Go on the Compute platform

The guidance on this page was tested with an older version (1.0.0) of the Go SDK. It may still work with the latest version (1.3.0), but the change log may help if you encounter any issues.

The Go tooling for the Compute platform builds Go application code into Wasm using either the standard Go compiler or TinyGo. Go is a reliable and efficient language for building performant applications. It is a great SDK to get started with on the Compute platform if you're familiar with traditional server-side languages.

Quick access

Project layout

If you don't yet have a working toolchain and Compute service set up, start by getting set up.

At the end of the initialization process, the current working directory will contain a file tree resembling the following:

.
├── .gitignore
├── README.md
├── fastly.toml
├── go.mod
├── go.sum
└── main.go

The most important file to work on is main.go, which contains the logic you'll run on incoming requests. If you initialized your project from the default starter template, the contents of this file will match the one in the template's repo. The other files include:

  • Module metadata: go.mod and go.sum describe the dependencies of your module, managed using go get.
  • Fastly metadata: The fastly.toml file contains metadata required by Fastly to deploy your package to a Fastly service. It is generated by the fastly compute init command. Learn more about fastly.toml.

Choosing a compiler

The scripts.build property in fastly.toml tells the Fastly CLI how to build your project. Our starter kits ship with this property set assuming you want to use the standard Go compiler, however, you can also choose to use TinyGo if you prefer. TinyGo produces smaller, faster binaries, but its support for Reflection and other Go features is incomplete, so it doesn't support all standard Go libraries yet.

Fastly supported TinyGo before standard Go, so if your fastly.toml file does not specify a scripts.build, the Fastly CLI will use TinyGo by default and emit a warning.

If using the standard Go compiler, you will likely also want to set environment variables GOARCH=wasm and GOOS=wasip1, which can be done in fastly.toml using the env_vars property of scripts:

[scripts]
env_vars = ["GOARCH=wasm", "GOOS=wasip1"]
build = "go build -o bin/main.wasm ."

The following are the typical build commands for each compiler:

  • Standard Go: go build -o bin/main.wasm .
  • TinyGo: tinygo build -target=wasi -o bin/main.wasm ./

Main interface

The most common way to start a Compute program is to define a main() function that calls the fsthttp.ServeFunc function using the following type signature:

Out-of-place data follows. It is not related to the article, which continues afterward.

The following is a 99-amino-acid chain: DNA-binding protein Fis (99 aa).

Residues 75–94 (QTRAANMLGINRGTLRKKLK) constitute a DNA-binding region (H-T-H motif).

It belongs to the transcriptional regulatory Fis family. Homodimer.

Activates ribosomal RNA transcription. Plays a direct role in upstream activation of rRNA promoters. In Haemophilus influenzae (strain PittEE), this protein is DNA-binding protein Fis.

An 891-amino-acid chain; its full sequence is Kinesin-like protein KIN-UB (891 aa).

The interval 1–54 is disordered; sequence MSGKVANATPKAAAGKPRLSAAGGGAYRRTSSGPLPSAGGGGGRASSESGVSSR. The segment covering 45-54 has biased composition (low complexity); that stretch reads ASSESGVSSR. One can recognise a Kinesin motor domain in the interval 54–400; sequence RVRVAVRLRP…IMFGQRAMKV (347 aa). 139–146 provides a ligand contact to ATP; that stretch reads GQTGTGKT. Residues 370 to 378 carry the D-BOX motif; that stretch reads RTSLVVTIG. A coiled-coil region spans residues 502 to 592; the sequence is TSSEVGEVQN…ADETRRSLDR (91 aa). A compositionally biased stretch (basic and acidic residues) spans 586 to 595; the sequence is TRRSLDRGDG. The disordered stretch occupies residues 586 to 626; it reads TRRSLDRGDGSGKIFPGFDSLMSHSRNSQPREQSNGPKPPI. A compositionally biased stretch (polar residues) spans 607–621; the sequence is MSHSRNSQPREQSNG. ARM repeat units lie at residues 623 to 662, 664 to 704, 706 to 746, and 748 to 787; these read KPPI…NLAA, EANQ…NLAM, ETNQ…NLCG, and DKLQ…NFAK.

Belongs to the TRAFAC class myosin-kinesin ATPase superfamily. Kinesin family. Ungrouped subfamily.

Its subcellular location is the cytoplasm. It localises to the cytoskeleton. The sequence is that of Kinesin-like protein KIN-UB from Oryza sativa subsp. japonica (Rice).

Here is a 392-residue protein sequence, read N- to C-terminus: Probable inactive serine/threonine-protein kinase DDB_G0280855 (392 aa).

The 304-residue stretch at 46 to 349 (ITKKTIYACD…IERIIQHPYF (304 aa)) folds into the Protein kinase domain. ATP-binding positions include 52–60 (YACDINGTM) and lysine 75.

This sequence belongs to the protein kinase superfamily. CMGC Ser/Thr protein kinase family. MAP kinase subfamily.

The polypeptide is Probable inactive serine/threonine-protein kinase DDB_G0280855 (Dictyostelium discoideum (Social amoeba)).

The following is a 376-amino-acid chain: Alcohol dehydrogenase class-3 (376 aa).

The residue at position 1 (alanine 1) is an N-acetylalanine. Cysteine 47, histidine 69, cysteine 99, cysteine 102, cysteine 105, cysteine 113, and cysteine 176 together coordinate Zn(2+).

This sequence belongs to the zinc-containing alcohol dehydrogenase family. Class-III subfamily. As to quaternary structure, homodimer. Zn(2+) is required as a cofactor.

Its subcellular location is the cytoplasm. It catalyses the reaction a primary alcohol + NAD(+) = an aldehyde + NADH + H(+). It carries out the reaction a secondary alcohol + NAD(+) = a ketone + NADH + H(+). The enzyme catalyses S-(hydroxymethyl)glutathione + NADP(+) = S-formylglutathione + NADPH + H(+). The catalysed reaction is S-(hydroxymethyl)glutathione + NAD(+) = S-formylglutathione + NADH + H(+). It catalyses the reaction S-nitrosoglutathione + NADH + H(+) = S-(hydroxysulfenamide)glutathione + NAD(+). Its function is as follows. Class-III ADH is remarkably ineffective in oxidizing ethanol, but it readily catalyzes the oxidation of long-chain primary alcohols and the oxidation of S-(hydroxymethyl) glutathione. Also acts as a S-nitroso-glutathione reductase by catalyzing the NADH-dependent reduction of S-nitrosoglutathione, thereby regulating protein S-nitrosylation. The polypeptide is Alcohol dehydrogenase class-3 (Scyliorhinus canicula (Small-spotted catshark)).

9func main() {
10 fsthttp.ServeFunc(func(ctx context.Context, w fsthttp.ResponseWriter, r *fsthttp.Request) {
11 // ...
12 })
13}

The fastly/compute-sdk-go module provides the core fsthttp.Request and fsthttp.ResponseWriter types referenced here. The program will be invoked for each request that Fastly receives for a domain attached to your service, and it must return a response that can be served to the client.

Communicating with backend servers and the Fastly cache

A fsthttp.Request can be forwarded to any backend defined on your service. If you specify a backend hostname as part of completing the fastly compute deploy wizard, it will be named the same as the hostname or IP address, but with . replaced with _ (e.g., 151_101_129_57). It's a good idea to define backend names as constants:

const BackendName = "my_backend_name"

And then reference them when you want to forward a request to a backend:

11const BackendName = "my_backend_name"
15 resp, err := r.Send(ctx, BackendName)
16 if err != nil {
17 w.WriteHeader(fsthttp.StatusBadGateway)
18 fmt.Fprintln(w, err.Error())
19 return
20 }
21
22 w.Header().Reset(resp.Header)
23 w.WriteHeader(resp.StatusCode)
24 io.Copy(w, resp.Body)

Requests forwarded to a backend will typically transit the Fastly cache, and the response may come from cache. For more precise or explicit control over the Fastly edge cache see Caching content with Fastly.

The Go SDK supports dynamic backends created at runtime using RegisterDynamicBackend.

Composing requests and responses

In addition to the request passed into fsthttp.ServeFunc and responses returned from fsthttp.Request.Send, requests and responses can also be constructed. This is useful if you want to make an arbitrary API call that is not derived from the client request, or if you want to make a response to the client without making any backend fetch at all.

The fsthttp.NewRequest constructor can be used to customize the request:

17 // A different URL to the incoming request.
18 url := "https://httpbin.org/headers"
19
20 req, err := fsthttp.NewRequest("GET", url, nil)
21 if err != nil {
22 log.Printf("%s: create request: %v", url, err)
23 return
24 }
25
26 req.Header.Add("foo", "bar")
27
28 resp, err := req.Send(ctx, BackendName)

The fsthttp.Response struct can be used to customize the response:

13 h := fsthttp.NewHeader()
14 h.Add("foo", "bar")
15
16 resp := fsthttp.Response{
17 Header: h,
18 StatusCode: fsthttp.StatusOK,
19 Body: io.NopCloser(strings.NewReader("Hello, world!")),
20 }

Parsing and transforming responses

Requests and responses in the Compute platform are streams, which allows large payloads to move through your service without buffering or running out of memory. Conversely, running methods such as io.ReadAll on a fsthttp.Response.Body will force the stream to be consumed entirely into memory. This can be appropriate where a response is known to be small or needs to be complete to be parsable.